What’s holding back Africa’s digital revolution?
The internet is changing the way people in Africa live, perhaps at a faster and more significant rate than anywhere else in the world. With the world largest young population adopting mobile technology, the continent is the fastest-growing region for internet penetration between 2000-2018 – at 9,941% compared to a global average of 1,052%.
Africa’s digital revolution is about far more than putting smartphones in the hands of people, though. Mobile banking, agricultural technology and healthcare are just a few of the industries driving digital innovation across the continent where countries are adapting technology to fix unique problems – such as the drone deliveries launching in Rwanda and Tanzania.
The realisation of African solutions to African problems is a promising sign but some of these characteristic problems are holding back the digital revolution. By 2020, the digital economy is expected to contribute for more than a quarter of global GDP and Africa risks missing out on realising its full potential if more countries across the continent fail to address some key issues.
Africa still way behind on internet access
Africa’s rapid internet penetration rate is impressive but this doesn’t change the fact that – as things stand – the percentage of populations without internet access remains a serious barrier for the continent’s digital revolution. The biggest startup success stories all rely on widespread internet access, normally with the middle class and lower income sections of society driving growth.
Look at the success of grab tax and grab bike across parts of Southeast Asia. High-income and plenty middle-class families own cars and drive themselves around while it’s the low-earning individuals who jump on the back of bikes instead of paying for taxis. Grab’s huge growth has seen it buy Ubers Southeast Asia business and the company is now expanding into micro-loans – none of which would have been possible without widespread internet adoption among lower-earning people.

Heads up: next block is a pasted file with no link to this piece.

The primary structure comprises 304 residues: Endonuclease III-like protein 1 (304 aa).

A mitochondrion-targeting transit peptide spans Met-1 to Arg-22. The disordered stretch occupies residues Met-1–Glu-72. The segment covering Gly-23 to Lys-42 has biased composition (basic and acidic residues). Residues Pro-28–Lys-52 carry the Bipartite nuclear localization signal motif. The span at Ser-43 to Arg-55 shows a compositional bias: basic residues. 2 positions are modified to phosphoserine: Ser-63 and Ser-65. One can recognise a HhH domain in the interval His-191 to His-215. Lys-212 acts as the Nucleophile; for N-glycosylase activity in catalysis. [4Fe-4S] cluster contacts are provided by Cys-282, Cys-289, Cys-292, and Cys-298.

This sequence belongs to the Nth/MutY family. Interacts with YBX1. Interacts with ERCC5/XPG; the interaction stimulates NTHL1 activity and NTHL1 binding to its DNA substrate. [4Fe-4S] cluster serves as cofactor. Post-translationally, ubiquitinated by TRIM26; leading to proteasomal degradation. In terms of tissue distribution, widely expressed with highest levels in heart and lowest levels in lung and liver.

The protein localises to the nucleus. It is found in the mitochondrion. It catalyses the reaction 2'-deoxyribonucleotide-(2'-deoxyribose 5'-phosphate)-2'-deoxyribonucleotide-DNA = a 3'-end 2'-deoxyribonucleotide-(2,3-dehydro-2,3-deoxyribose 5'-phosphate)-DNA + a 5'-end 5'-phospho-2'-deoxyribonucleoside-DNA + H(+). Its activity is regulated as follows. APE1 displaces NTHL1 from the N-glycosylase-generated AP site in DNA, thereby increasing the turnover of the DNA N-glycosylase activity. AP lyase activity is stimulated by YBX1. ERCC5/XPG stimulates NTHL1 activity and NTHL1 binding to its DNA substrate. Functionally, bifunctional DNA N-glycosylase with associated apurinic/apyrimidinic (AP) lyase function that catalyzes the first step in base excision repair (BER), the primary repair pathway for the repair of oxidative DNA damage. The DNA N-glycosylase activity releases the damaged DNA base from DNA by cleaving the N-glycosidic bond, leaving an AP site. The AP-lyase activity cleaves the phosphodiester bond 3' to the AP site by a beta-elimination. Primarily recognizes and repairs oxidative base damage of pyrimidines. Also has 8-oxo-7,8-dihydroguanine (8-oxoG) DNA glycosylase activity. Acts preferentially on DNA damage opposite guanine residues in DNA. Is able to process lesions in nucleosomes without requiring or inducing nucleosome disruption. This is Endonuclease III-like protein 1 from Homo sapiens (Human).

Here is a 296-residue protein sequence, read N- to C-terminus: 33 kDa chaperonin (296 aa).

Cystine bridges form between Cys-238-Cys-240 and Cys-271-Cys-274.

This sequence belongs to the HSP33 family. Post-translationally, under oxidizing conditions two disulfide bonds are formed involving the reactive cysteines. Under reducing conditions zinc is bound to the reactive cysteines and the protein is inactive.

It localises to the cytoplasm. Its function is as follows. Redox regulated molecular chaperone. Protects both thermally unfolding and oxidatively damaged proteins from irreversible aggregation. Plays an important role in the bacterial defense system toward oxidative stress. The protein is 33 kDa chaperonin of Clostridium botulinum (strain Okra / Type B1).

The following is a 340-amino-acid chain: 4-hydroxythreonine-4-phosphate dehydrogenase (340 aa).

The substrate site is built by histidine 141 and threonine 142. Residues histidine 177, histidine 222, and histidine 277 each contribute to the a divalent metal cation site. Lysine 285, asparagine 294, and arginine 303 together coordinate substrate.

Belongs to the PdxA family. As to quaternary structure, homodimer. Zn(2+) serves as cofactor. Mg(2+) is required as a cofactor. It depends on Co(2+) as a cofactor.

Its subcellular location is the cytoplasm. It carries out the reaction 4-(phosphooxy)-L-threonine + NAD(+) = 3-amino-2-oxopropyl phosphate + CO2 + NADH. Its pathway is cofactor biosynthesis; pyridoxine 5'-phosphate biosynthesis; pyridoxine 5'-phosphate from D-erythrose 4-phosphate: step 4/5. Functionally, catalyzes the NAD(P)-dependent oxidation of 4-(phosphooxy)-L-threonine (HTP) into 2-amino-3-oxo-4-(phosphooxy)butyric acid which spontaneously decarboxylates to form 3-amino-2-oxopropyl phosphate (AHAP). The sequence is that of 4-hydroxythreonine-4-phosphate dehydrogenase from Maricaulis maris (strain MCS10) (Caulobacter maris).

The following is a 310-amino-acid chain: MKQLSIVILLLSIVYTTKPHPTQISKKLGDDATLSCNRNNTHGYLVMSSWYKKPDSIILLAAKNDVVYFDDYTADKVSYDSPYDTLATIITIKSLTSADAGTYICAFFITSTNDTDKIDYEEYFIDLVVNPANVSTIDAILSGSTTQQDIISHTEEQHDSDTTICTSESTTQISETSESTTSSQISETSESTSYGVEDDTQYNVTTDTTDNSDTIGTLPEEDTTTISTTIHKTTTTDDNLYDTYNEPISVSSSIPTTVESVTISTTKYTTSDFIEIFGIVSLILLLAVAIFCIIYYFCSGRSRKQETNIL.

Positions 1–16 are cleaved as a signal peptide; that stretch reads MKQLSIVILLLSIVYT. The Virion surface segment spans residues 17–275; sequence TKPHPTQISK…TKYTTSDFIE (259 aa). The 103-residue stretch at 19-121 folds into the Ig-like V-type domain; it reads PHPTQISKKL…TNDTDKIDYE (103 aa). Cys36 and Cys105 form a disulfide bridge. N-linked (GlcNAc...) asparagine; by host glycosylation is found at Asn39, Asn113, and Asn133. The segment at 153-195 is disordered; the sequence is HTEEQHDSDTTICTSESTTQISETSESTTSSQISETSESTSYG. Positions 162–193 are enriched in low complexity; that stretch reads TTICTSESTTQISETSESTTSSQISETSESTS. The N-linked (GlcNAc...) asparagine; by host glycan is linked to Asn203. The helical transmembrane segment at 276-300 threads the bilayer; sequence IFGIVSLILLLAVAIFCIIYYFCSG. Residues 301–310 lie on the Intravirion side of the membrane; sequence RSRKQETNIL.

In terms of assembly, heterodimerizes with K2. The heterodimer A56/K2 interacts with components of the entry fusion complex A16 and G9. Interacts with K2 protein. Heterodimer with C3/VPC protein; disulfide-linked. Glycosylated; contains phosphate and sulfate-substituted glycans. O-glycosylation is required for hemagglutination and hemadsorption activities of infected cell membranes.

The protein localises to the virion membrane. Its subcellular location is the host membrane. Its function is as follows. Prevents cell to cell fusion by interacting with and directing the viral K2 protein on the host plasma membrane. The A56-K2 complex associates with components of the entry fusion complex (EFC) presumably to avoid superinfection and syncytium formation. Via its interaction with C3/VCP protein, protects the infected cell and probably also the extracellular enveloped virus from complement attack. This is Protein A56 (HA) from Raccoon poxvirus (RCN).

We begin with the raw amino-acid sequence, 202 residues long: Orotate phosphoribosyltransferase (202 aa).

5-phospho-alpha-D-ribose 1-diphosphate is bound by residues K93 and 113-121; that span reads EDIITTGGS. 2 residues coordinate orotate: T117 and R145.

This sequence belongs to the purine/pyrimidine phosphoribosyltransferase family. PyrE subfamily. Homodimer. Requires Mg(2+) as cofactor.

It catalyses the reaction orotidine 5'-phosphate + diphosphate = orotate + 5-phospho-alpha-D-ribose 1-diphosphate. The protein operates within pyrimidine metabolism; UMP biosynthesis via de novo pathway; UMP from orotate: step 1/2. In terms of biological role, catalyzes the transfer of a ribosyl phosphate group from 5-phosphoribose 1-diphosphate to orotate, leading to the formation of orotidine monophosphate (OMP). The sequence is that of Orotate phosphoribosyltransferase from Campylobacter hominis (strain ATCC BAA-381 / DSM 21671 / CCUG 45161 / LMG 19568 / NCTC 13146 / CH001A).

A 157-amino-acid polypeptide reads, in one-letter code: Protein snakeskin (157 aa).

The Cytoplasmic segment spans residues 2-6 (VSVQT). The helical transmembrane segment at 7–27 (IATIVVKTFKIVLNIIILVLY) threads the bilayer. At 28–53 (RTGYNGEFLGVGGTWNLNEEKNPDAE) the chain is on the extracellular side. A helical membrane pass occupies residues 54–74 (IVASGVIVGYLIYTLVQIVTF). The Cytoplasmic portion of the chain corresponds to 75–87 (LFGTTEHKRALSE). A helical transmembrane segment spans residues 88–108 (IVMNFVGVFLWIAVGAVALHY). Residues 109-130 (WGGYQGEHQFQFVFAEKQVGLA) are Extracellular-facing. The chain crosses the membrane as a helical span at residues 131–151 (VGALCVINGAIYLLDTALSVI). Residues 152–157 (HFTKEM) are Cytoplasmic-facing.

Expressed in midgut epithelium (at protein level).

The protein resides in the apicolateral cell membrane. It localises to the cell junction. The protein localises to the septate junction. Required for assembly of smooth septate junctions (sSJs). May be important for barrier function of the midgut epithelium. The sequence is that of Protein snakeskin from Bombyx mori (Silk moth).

Internet adoption isn’t only important for businesses looking to maximise their market potential either. It’s also essential for digital innovations to make the biggest impact on the lives of Africans. Medical technology can’t help those without access to it and it’s the poorest people who are most in need of assistance.
Africa’s cybercrime problem
At the opposite end of the spectrum, the more connected Africa become, the more at risk it is from cybercrime – an issue governments are already struggling with. This is a problem that threatens national securities and everyone who uses the internet in countries lacking sufficient technology and skill to prevent attacks.
In 2016, Africa lost an estimated $2 billion to cybercrime and Nigeria accounted for $550 million of the damages.
The general public is at risk of malware intrusions, financial cybercrime, phishing attacks and mass surveillance while awareness of education over such threats is minimal. The practice of data protection and personal security simply isn’t talked about enough but this could be easily rectified with government campaigns.
The bigger challenge for African nations is protecting themselves from more severe cyber attacks. Only 20% of African nations currently have legal frameworks for cybersecurity while the updating and enforcement of such laws in these countries are failing to keep up with technological advancements.
Government resistance to internet freedoms
A major problem for many African nations is an ongoing resistance from governments to allow internet freedoms. Even in some of its most advanced and promising economies, internet blackouts are routinely used as a censorship tool while journalists, politicians and members of the public are arrested for expressing their opinions online.
In many countries, cybercrime is reserved for people who speak out against governments online and lengthy jail terms are routinely handed out to those found guilty.
These governments will never be able to address the challenges facing Africa’s digital revolution until they stop fearing the internet as a tool for freedom of expression – something many seem impossibly reluctant to do.
Featured image: By Oxfam East Africa – Charging mobile phones and light bulbs is a business inside UN House, Juba, CC BY 2.0, https://commons.wikimedia.org/w/index.php?curid=35678281